Riots, raves and romance, SIU alumni share their stories

By Kallie Cox, News Editor

You know you’re in Carbondale when you see Moses in the nude presenting the ten commandments on the roof of PK’s, someone portraying Lady Godiva riding a white horse down Illinois Street or when you are held at gunpoint by the National Guard on your way to class.

In honor of SIU’s 150 year anniversary and homecoming, alumni shared stories with the Daily Egyptian of their time at the university. 

SIU has been known as a party school for a long time.


The university was 17th on Playboy magazine’s 1987 list of top party schools and still holds the title of 2nd best party school in Illinois, just after University of Illinois Champaign Urbana, according to Niche. 

See more: Top Party Schools in Illinois

SIU’s Halloween celebrations are one of the biggest reasons it became known nationally as a party school.

Doug Graham, an alum who studied journalism, said one of his more memorable stories took place in Carbondale in 1974.

It was Halloween, and there was a naked man portraying Moses and holding the ten commandments while standing on the roof of PK’s bar, Graham said.

“[This was] topped by [a] naked girl riding [a] white horse portraying Lady Godiva down Illinois street,” Graham said. 

Carbondale was plagued by riots during Halloween. 


A DUI awareness car parked in front of Grinnell Dining Hall in Brush Towers, was flipped over and set on fire during the 1996 riots.

It is one thing to stand in the streets and scream because that can be fun,” Kristy Schmidt, a former student interviewed by the Daily Egyptian in 1996, said. “It is quite another thing to go around blowing up cars.”

The 2000 riots ended with police tear gassing students up and down the strip and 156 arrests. Trees were set on fire, windows were broken, neon signs were ripped down and left hanging and businesses along the strip suffered thousands of dollars in damage.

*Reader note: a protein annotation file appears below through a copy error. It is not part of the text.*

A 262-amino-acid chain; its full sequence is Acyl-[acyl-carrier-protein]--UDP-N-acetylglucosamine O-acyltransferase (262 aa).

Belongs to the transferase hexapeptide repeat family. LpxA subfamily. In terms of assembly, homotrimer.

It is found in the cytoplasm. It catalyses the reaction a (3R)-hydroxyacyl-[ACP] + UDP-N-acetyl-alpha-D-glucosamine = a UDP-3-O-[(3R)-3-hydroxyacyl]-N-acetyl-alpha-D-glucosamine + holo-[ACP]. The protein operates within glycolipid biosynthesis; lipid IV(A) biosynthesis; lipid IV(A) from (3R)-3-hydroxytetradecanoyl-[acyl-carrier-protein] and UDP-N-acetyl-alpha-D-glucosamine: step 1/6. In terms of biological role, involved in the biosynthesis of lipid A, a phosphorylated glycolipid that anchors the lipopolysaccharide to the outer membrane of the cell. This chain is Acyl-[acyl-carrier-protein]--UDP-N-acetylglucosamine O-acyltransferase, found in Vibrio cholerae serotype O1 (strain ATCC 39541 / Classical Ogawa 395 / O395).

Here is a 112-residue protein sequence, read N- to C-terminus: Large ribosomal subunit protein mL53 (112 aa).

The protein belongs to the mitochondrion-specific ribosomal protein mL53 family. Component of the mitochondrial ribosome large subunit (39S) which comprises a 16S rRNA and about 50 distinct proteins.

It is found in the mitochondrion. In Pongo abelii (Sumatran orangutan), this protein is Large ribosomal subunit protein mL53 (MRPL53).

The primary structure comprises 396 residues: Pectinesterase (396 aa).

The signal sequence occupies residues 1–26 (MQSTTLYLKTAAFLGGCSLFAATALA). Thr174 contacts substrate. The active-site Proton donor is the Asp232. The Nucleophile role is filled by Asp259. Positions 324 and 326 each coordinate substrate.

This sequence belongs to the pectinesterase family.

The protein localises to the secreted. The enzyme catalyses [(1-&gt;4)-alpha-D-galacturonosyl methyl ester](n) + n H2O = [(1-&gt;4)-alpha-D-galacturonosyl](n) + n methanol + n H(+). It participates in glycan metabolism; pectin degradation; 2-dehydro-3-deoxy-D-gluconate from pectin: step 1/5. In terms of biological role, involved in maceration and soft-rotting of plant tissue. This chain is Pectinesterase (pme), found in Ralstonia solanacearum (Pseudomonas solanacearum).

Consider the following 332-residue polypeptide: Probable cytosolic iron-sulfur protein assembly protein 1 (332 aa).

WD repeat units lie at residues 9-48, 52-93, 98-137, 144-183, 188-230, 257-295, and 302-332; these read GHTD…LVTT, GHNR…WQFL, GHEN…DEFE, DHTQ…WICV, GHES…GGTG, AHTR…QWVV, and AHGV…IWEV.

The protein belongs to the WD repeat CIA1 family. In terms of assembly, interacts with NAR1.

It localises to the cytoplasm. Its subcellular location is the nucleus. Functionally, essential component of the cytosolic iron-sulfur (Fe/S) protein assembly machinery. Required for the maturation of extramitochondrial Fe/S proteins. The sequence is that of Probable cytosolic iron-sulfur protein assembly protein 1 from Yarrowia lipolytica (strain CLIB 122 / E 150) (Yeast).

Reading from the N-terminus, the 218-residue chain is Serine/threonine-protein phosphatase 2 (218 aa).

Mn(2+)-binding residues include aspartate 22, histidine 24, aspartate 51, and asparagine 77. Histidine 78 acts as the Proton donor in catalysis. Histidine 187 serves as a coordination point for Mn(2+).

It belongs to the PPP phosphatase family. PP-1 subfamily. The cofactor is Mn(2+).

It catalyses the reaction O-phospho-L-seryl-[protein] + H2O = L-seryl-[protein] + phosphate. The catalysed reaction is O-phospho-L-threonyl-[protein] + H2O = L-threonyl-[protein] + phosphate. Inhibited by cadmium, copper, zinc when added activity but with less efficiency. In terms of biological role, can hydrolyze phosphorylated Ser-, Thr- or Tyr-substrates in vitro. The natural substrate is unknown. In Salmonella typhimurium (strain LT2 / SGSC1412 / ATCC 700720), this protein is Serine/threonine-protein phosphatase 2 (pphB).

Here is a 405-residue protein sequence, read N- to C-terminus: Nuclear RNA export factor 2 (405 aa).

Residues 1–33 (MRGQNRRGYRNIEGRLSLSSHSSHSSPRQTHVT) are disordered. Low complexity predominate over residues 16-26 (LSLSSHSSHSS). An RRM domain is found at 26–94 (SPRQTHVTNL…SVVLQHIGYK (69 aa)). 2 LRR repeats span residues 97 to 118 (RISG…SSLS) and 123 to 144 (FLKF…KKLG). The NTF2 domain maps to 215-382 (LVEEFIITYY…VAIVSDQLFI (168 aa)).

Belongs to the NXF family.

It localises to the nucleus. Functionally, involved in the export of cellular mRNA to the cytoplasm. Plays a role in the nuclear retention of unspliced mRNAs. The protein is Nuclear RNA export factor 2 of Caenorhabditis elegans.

These riots were the last straw for city and university officials, and they banned the holiday and restricted the sale of alcohol during that time up until last year.

See more: Carbondale Hosts Halloween events for the first time in 18 years

The ban inspired the creation of “unofficial Halloween”  where hundreds of students would don disguises and celebrate a week early. 

Halloween wasn’t the only time Carbondale saw riots, and in 1968 and 1969 students protesting the Vietnam war bombed the Agriculture Building and burned down Old Main.

Following these attacks and several protests, the Army National Guard was called in, and the campus was shut down in 1970.

See more: Politics and protests make the university what it is today

Cathie Hutcheson attended the university during the closure and said her professor, Dr. Kilmstra, still insisted on having class.

Hutcheson said she was in a wildlife class, and she and her classmates were told to appear on campus ready to visit a local refuge to observe ducks. They had to bring an observation scope, which was mounted on a gun stock, for the class. 

“We were stopped entering campus by several very nervous and very young National Guard soldiers,” Hutcheson said, “who, when they saw our spotting scope mounted on a gun stock, screamed at us to exit the car.”

The students were then held at gunpoint by the soldiers as they attempted to explain Kilmstra’s class and that there was no gun.

In addition to riots and raving parties, SIU saw its share of romance.

Vicky Cullen, a 1984 graduate who studied commercial graphics design, said she will never forget working as an usher at the city’s Elton John concert in 1980.

“A guy comes up to me, gets on one knee and starts singing ‘Your Song’ to me,” Cullen said. “The next day this guy calls me and asks me out to lunch, so I went.”

Cullen said she will also never forget the Carbondale Frank Zappa concert where he invited female students to the stage to leave their underwear for his “panty sniffing contest” based on one of his songs, “the Madison panty-sniffing festival.”

Zappa later made a quilt out of the underwear he received on his tour.

Stranger things than that have happened in Carbondale, like in 1964 when students arrived on campus to learn the road disappeared. 

Warren Douglas, an alumnus studying forestry in 1964, said the change shocked him and threw him for a curve when he showed up to campus and the road was gone. 

“I had three classes that morning: math, English and history. I attended those classes and walking out of Old Main, along the sidewalk, I noticed something was different,” Douglas said. 

Douglas said it took him a minute to figure out what had happened. He said he asked someone, and they said a landscaping crew had sodded the street he had taken to Old Main with grass. 

“The road was gone,” Douglas said.

 With the existence of Polar bear, Solar bear, unofficial and Halloween, Carbondale remains a top party school in Illinois, despite the decline in enrollment. 

News Editor Kallie Cox can be reached at [email protected] of on Twitter @KallieECox. 

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